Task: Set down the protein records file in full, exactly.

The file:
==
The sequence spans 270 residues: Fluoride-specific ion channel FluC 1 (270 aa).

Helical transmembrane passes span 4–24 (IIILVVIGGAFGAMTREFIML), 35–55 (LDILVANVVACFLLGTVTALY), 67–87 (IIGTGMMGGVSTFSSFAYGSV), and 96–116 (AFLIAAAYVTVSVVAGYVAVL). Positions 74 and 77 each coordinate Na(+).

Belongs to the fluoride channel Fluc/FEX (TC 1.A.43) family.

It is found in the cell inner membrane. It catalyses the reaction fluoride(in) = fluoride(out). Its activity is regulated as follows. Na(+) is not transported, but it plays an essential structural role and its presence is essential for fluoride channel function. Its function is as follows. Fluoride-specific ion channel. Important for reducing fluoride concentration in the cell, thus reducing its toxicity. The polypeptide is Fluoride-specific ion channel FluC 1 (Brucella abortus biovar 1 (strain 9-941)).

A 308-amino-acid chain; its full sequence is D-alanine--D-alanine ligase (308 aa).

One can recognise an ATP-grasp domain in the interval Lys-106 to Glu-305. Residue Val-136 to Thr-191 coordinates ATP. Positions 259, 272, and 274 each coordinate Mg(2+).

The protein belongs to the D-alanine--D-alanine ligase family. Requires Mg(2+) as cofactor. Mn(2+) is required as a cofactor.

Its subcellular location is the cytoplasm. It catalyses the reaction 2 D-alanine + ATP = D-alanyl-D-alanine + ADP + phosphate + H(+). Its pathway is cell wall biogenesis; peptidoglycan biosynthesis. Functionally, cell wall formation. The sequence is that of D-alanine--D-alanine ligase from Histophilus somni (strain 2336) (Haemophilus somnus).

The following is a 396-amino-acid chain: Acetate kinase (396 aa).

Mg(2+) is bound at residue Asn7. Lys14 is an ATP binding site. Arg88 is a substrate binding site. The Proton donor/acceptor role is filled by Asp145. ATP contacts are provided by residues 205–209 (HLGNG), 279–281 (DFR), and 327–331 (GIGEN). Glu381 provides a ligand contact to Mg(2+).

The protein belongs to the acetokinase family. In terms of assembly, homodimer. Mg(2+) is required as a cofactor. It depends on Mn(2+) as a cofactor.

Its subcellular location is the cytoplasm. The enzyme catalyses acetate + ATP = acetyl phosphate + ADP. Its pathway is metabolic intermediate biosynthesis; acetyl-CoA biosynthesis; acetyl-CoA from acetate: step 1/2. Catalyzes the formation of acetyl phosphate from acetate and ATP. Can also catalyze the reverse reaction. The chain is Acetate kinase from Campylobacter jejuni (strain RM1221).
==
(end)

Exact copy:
The sequence spans 270 residues: Fluoride-specific ion channel FluC 1 (270 aa).

Helical transmembrane passes span 4–24 (IIILVVIGGAFGAMTREFIML), 35–55 (LDILVANVVACFLLGTVTALY), 67–87 (IIGTGMMGGVSTFSSFAYGSV), and 96–116 (AFLIAAAYVTVSVVAGYVAVL). Positions 74 and 77 each coordinate Na(+).

Belongs to the fluoride channel Fluc/FEX (TC 1.A.43) family.

It is found in the cell inner membrane. It catalyses the reaction fluoride(in) = fluoride(out). Its activity is regulated as follows. Na(+) is not transported, but it plays an essential structural role and its presence is essential for fluoride channel function. Its function is as follows. Fluoride-specific ion channel. Important for reducing fluoride concentration in the cell, thus reducing its toxicity. The polypeptide is Fluoride-specific ion channel FluC 1 (Brucella abortus biovar 1 (strain 9-941)).

A 308-amino-acid chain; its full sequence is D-alanine--D-alanine ligase (308 aa).

One can recognise an ATP-grasp domain in the interval Lys-106 to Glu-305. Residue Val-136 to Thr-191 coordinates ATP. Positions 259, 272, and 274 each coordinate Mg(2+).

The protein belongs to the D-alanine--D-alanine ligase family. Requires Mg(2+) as cofactor. Mn(2+) is required as a cofactor.

Its subcellular location is the cytoplasm. It catalyses the reaction 2 D-alanine + ATP = D-alanyl-D-alanine + ADP + phosphate + H(+). Its pathway is cell wall biogenesis; peptidoglycan biosynthesis. Functionally, cell wall formation. The sequence is that of D-alanine--D-alanine ligase from Histophilus somni (strain 2336) (Haemophilus somnus).

The following is a 396-amino-acid chain: Acetate kinase (396 aa).

Mg(2+) is bound at residue Asn7. Lys14 is an ATP binding site. Arg88 is a substrate binding site. The Proton donor/acceptor role is filled by Asp145. ATP contacts are provided by residues 205–209 (HLGNG), 279–281 (DFR), and 327–331 (GIGEN). Glu381 provides a ligand contact to Mg(2+).

The protein belongs to the acetokinase family. In terms of assembly, homodimer. Mg(2+) is required as a cofactor. It depends on Mn(2+) as a cofactor.

Its subcellular location is the cytoplasm. The enzyme catalyses acetate + ATP = acetyl phosphate + ADP. Its pathway is metabolic intermediate biosynthesis; acetyl-CoA biosynthesis; acetyl-CoA from acetate: step 1/2. Catalyzes the formation of acetyl phosphate from acetate and ATP. Can also catalyze the reverse reaction. The chain is Acetate kinase from Campylobacter jejuni (strain RM1221).